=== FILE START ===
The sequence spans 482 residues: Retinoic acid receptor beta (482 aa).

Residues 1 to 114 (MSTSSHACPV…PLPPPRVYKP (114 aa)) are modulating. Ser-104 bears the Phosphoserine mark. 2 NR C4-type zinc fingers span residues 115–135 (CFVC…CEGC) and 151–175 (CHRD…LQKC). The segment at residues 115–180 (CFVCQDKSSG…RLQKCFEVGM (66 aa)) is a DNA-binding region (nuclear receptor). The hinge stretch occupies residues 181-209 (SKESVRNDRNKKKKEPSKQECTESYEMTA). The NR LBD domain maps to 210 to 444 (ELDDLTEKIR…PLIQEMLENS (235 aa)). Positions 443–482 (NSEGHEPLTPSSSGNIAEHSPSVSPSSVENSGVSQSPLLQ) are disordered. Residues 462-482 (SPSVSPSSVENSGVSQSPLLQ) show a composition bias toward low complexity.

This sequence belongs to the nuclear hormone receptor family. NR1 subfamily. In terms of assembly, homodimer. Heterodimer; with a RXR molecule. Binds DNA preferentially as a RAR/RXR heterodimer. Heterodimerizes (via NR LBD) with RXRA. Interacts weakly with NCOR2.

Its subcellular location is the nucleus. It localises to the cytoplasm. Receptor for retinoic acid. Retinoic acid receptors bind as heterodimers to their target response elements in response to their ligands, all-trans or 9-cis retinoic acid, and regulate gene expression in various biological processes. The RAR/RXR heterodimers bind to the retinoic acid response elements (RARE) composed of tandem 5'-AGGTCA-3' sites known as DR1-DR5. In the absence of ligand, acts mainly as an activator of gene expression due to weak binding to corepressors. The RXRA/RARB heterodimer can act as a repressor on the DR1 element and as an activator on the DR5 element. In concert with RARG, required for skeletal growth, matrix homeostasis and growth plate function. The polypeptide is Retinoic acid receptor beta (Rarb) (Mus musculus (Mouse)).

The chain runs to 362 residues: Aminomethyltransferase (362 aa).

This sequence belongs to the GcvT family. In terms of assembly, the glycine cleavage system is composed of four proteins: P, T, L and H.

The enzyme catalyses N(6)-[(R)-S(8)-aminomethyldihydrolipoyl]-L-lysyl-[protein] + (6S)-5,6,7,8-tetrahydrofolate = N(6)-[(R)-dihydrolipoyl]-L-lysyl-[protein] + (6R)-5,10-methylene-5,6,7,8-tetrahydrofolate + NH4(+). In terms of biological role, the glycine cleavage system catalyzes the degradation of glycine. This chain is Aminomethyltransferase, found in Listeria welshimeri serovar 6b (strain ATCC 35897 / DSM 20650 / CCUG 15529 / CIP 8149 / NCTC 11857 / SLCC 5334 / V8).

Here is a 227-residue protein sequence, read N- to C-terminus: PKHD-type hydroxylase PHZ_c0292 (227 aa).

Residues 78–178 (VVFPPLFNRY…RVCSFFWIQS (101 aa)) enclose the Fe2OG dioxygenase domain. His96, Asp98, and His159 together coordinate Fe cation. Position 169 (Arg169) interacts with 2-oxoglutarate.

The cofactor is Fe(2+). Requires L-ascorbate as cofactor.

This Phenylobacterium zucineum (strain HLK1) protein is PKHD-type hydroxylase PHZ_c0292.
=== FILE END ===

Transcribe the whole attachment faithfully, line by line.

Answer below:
The sequence spans 482 residues: Retinoic acid receptor beta (482 aa).

Residues 1 to 114 (MSTSSHACPV…PLPPPRVYKP (114 aa)) are modulating. Ser-104 bears the Phosphoserine mark. 2 NR C4-type zinc fingers span residues 115–135 (CFVC…CEGC) and 151–175 (CHRD…LQKC). The segment at residues 115–180 (CFVCQDKSSG…RLQKCFEVGM (66 aa)) is a DNA-binding region (nuclear receptor). The hinge stretch occupies residues 181-209 (SKESVRNDRNKKKKEPSKQECTESYEMTA). The NR LBD domain maps to 210 to 444 (ELDDLTEKIR…PLIQEMLENS (235 aa)). Positions 443–482 (NSEGHEPLTPSSSGNIAEHSPSVSPSSVENSGVSQSPLLQ) are disordered. Residues 462-482 (SPSVSPSSVENSGVSQSPLLQ) show a composition bias toward low complexity.

This sequence belongs to the nuclear hormone receptor family. NR1 subfamily. In terms of assembly, homodimer. Heterodimer; with a RXR molecule. Binds DNA preferentially as a RAR/RXR heterodimer. Heterodimerizes (via NR LBD) with RXRA. Interacts weakly with NCOR2.

Its subcellular location is the nucleus. It localises to the cytoplasm. Receptor for retinoic acid. Retinoic acid receptors bind as heterodimers to their target response elements in response to their ligands, all-trans or 9-cis retinoic acid, and regulate gene expression in various biological processes. The RAR/RXR heterodimers bind to the retinoic acid response elements (RARE) composed of tandem 5'-AGGTCA-3' sites known as DR1-DR5. In the absence of ligand, acts mainly as an activator of gene expression due to weak binding to corepressors. The RXRA/RARB heterodimer can act as a repressor on the DR1 element and as an activator on the DR5 element. In concert with RARG, required for skeletal growth, matrix homeostasis and growth plate function. The polypeptide is Retinoic acid receptor beta (Rarb) (Mus musculus (Mouse)).

The chain runs to 362 residues: Aminomethyltransferase (362 aa).

This sequence belongs to the GcvT family. In terms of assembly, the glycine cleavage system is composed of four proteins: P, T, L and H.

The enzyme catalyses N(6)-[(R)-S(8)-aminomethyldihydrolipoyl]-L-lysyl-[protein] + (6S)-5,6,7,8-tetrahydrofolate = N(6)-[(R)-dihydrolipoyl]-L-lysyl-[protein] + (6R)-5,10-methylene-5,6,7,8-tetrahydrofolate + NH4(+). In terms of biological role, the glycine cleavage system catalyzes the degradation of glycine. This chain is Aminomethyltransferase, found in Listeria welshimeri serovar 6b (strain ATCC 35897 / DSM 20650 / CCUG 15529 / CIP 8149 / NCTC 11857 / SLCC 5334 / V8).

Here is a 227-residue protein sequence, read N- to C-terminus: PKHD-type hydroxylase PHZ_c0292 (227 aa).

Residues 78–178 (VVFPPLFNRY…RVCSFFWIQS (101 aa)) enclose the Fe2OG dioxygenase domain. His96, Asp98, and His159 together coordinate Fe cation. Position 169 (Arg169) interacts with 2-oxoglutarate.

The cofactor is Fe(2+). Requires L-ascorbate as cofactor.

This Phenylobacterium zucineum (strain HLK1) protein is PKHD-type hydroxylase PHZ_c0292.